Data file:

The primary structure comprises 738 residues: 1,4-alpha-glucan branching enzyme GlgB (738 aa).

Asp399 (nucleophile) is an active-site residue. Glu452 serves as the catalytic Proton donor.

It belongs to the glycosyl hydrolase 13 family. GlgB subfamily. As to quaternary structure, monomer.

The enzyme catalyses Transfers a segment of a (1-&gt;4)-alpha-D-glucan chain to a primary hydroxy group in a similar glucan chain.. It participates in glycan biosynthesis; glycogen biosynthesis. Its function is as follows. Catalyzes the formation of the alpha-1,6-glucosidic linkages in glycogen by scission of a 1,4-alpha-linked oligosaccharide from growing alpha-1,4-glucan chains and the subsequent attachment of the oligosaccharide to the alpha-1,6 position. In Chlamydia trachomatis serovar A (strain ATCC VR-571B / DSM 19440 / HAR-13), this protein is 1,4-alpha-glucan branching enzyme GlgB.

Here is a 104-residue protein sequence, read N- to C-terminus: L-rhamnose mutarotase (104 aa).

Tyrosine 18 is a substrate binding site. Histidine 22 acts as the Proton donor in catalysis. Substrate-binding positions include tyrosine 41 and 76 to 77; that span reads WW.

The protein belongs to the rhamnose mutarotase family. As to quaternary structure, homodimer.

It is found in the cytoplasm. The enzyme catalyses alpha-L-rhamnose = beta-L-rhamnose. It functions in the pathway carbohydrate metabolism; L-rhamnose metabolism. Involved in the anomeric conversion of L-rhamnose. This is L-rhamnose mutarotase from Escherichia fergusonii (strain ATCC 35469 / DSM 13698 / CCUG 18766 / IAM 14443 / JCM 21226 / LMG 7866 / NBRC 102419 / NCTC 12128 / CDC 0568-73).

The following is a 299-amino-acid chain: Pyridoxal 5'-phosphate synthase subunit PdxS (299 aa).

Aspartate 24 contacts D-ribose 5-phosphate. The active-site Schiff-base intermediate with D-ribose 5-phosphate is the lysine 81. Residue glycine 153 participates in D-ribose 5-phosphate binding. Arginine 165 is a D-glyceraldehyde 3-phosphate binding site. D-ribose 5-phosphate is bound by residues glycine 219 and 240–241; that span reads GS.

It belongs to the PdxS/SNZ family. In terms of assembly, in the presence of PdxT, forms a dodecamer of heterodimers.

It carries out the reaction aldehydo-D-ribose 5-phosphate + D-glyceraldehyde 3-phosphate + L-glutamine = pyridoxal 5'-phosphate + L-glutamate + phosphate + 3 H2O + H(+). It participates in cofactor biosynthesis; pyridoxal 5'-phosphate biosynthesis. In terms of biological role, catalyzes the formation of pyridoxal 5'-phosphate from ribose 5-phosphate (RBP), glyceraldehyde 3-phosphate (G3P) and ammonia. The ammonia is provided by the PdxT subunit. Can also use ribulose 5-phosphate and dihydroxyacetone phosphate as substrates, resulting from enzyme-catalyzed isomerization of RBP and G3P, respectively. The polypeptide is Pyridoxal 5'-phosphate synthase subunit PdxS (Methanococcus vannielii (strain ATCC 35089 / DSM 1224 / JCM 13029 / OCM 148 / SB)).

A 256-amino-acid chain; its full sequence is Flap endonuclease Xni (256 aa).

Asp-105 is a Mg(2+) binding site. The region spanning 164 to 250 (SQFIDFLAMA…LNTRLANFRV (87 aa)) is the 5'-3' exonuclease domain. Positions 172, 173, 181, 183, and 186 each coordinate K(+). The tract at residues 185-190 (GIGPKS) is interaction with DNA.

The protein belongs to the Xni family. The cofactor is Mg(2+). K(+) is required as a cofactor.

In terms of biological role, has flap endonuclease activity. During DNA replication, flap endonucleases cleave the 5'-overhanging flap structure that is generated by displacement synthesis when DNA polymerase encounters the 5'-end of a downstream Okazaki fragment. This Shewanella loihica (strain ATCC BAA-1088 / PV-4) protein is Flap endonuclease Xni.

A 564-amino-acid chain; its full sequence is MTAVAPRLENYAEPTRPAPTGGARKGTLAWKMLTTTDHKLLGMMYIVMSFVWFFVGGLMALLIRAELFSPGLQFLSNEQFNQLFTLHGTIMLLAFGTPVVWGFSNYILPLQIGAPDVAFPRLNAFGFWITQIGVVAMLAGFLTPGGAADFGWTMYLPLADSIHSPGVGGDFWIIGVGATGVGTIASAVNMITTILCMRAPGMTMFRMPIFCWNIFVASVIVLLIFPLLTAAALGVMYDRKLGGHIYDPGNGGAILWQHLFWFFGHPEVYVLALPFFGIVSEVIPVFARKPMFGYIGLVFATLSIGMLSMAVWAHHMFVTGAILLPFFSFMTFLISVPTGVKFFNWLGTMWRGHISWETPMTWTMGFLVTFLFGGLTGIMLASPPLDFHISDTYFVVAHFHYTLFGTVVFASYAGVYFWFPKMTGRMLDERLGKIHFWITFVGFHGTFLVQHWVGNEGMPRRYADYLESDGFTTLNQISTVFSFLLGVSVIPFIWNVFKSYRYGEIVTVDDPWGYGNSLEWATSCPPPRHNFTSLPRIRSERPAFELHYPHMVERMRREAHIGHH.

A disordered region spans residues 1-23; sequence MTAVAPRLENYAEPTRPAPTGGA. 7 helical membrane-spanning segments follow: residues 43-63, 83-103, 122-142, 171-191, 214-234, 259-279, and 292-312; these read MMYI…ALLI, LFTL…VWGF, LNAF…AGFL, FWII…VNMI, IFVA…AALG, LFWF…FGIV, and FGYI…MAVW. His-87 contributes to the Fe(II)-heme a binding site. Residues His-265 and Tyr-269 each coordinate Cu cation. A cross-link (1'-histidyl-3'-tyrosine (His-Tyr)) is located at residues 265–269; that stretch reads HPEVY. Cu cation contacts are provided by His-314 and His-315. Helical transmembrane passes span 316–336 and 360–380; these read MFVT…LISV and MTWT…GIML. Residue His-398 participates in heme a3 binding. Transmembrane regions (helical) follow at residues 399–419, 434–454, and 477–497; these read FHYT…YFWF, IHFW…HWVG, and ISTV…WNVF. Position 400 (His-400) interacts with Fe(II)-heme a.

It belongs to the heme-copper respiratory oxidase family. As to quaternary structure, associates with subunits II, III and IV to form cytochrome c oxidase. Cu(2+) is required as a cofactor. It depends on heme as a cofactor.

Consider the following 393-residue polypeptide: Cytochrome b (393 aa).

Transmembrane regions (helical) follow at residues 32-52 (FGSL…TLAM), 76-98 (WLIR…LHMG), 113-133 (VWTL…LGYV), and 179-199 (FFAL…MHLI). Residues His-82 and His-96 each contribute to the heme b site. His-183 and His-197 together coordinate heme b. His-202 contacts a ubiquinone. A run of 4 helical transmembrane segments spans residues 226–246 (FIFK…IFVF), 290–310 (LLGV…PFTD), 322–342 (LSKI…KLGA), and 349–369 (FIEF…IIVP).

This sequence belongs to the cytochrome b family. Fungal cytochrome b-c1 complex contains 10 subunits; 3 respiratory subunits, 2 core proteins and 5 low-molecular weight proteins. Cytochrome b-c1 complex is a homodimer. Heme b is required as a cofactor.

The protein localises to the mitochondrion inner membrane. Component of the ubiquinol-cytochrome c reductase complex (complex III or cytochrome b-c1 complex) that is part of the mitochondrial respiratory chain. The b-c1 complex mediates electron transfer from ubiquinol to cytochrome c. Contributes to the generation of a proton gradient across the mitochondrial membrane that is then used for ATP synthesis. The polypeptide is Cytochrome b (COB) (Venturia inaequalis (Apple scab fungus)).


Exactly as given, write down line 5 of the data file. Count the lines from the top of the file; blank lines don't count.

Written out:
Here is a 104-residue protein sequence, read N- to C-terminus: L-rhamnose mutarotase (104 aa).